Meteors, Meteorites, and Meteoroids


Meteors, Meteorites, and Meteoroids

Meteoroids are debris in space from comets or asteroids; meteors are shooting stars or fire balls in air; meteorites are meteoroids that invade Earth’s atmosphere and impact the ground; micrometeorites are perfect shiny spheres microscopic in size and the major cause of small-scale erosion on the moon. The three major types of meteoroids are stony, stony iron, and iron.

  • Several meteors can be seen per hour on any given night; when this number increases dramatically, these events are called “meteor showers” that occur annually or at regular intervals as the Earth passes through the trail of dusty debris left by a comet
  • The Perseids peak around August 12 every year; each Perseid meteor part of the comet Swift-Tuttle that swings around the Sun every 135 years
  • Other meteor showers and their associated comets: Leonids (Tempe-Tuttle), the Aquarids and Orionids (Halley), and the Taurids (Encke)
  • Comet dust in meteor showers burns up in the atmosphere before reaching the ground
  • Most meteorites no bigger than an average Earth rock
  • Large meteorites can cause extensive destruction: Barringer Meteor Crater in Arizona (1,000 meters, 50,000 years old), asteroid impact which created the 300 km Chicxulub crater on Yucatan Peninsula (65 million years ago)
  • Ann Hodges of Sylacauga, Alabama was severely bruised by a 3.6 kilogram stony meteorite that crashed through her roof in November, 1954
  • Meteorites have a “burned” exterior, formed as the meteorite is melted by friction as it passes through the atmosphere
  • Three types of meteorites: “irons,” “stones,” “stony-irons”
  • More than 30,000 meteorites found on Earth, 99.8% came from asteroids
  • Evidence for an asteroid origin includes: orbits calculated from photographic observations of meteorite falls project back to the asteroid belt, spectra of several classes of meteorites match those of some asteroid classes
  • All but rare lunar and Martian meteorites are very old, 4.5-4.6 million years
  • Only one group of meteorites can be traced to a specific asteroid; eucrite, diogenite, and howardite igneous meteorites traced to third largest asteroid Vesta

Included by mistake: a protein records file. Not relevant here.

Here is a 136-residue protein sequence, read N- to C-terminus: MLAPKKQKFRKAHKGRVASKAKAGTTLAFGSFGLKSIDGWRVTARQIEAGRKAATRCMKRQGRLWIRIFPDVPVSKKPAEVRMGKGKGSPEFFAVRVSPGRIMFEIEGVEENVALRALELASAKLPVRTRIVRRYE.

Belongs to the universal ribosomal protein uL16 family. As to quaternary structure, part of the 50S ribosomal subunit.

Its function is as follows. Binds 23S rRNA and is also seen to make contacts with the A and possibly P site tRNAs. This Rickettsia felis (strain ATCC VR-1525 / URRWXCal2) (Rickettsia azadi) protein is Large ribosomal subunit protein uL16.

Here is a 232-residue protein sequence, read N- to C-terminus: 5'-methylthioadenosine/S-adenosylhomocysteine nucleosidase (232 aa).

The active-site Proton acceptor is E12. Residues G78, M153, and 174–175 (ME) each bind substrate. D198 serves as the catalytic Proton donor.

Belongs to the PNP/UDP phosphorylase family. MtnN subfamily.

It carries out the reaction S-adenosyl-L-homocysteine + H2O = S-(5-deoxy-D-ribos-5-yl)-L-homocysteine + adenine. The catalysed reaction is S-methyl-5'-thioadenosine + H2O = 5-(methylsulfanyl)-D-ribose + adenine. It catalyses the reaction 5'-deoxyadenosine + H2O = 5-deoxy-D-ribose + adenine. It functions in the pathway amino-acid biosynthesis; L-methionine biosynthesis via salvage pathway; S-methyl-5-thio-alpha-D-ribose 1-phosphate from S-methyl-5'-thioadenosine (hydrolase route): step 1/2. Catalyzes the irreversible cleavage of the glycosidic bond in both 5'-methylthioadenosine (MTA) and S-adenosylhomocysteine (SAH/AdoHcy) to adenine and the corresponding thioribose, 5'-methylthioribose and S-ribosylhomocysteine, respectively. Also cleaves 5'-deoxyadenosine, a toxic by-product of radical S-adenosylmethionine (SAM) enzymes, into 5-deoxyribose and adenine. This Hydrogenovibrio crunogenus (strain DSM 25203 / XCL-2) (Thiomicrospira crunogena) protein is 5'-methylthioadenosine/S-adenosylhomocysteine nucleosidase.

• Meteorites and asteroids that fall on Earth are of the original diverse materials from which planets formed; tells the conditions and processes during the formation and earliest history of the solar system
  • Remaining 0.2% of meteorites split equally between meteorites from the Moon and Mars
  • 35 known Martian meteorites blasted off Mars by meteoroid impacts; all igneous rocks crystallized by magma
  • Controversy of whether structures in meteorite ALH84001 might be evidence of fossil Martian bacteria
  • 36 lunar meteorites similar in mineralogy and composition to Apollo Moon rocks, but come from other parts of the Moon


4.55 billion years ago: Formation age of most meteorites, age of the solar system

65 million years ago: Chicxulub impact leads to the extinction of dinosaurs and 75 percent of animals on Earth

50,000 years ago: Age of Barringer Meteor Crater in Arizona

1478 BC: First recorded observation of meteors

1794 AD: Ernst Friedrick Chladni publishes first book on meteorites

1908 (Tunguska), 1947 (Sikote Alin), 1969 (Allende and Muchison), 1976 (Jilin): Important 20th century meteor falls

1969: Discovery of meteorites in a small area of Antarctica leads to annual expeditions by US and Japanese teams

1982-1983: Meteorites from the Moon and Mars are identified in Antarctic collections

1996: A team of NASA scientists suggests that Martian meteorite ALH 84001 may contain evidence of microfossils from Mars

2005: NASA’s Mars Exploration Rover Opportunity finds an iron meteorite on Mars

References: NASA <>